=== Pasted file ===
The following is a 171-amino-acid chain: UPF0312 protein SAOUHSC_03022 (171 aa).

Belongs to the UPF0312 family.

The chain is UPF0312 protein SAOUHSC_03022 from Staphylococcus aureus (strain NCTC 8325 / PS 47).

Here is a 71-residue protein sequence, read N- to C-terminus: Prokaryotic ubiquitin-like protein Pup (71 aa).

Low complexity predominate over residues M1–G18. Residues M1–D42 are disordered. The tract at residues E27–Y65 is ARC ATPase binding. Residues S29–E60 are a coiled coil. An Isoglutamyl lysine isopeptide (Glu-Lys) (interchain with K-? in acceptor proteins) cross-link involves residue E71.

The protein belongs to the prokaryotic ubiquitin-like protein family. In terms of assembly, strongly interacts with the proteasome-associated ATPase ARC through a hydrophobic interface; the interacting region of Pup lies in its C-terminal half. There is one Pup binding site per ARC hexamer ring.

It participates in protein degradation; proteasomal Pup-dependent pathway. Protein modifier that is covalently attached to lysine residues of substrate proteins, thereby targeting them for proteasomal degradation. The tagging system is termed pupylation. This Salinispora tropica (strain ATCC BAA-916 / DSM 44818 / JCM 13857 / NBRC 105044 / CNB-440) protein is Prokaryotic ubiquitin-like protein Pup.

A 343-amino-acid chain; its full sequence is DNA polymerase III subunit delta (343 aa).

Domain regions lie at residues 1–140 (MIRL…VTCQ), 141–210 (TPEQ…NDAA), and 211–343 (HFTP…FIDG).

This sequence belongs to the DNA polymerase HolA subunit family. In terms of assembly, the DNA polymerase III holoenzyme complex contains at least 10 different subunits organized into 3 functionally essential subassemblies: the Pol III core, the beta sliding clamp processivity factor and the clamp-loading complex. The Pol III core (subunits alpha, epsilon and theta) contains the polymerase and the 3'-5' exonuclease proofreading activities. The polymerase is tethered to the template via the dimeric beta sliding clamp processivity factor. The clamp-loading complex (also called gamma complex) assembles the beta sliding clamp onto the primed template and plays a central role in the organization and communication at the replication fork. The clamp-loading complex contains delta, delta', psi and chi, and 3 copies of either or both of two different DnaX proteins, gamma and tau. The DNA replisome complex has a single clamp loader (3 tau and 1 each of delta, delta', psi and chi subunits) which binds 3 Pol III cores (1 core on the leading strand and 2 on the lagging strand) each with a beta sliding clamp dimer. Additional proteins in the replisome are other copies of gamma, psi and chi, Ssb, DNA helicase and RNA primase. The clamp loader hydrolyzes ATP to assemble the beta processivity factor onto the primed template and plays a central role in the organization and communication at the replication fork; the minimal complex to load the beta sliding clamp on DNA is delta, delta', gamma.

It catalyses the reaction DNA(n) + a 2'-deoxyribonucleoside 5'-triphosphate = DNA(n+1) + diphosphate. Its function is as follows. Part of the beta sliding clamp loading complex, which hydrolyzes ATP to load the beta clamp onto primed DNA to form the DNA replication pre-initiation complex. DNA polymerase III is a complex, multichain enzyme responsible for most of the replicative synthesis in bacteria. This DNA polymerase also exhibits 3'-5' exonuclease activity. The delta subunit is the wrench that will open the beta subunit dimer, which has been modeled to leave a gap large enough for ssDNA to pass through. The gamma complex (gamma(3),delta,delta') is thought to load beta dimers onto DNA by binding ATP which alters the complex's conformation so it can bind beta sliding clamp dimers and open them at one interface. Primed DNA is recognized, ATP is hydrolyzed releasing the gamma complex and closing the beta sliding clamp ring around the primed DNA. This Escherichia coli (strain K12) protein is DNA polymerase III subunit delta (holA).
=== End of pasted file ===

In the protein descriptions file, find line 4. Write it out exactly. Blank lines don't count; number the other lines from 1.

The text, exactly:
Here is a 71-residue protein sequence, read N- to C-terminus: Prokaryotic ubiquitin-like protein Pup (71 aa).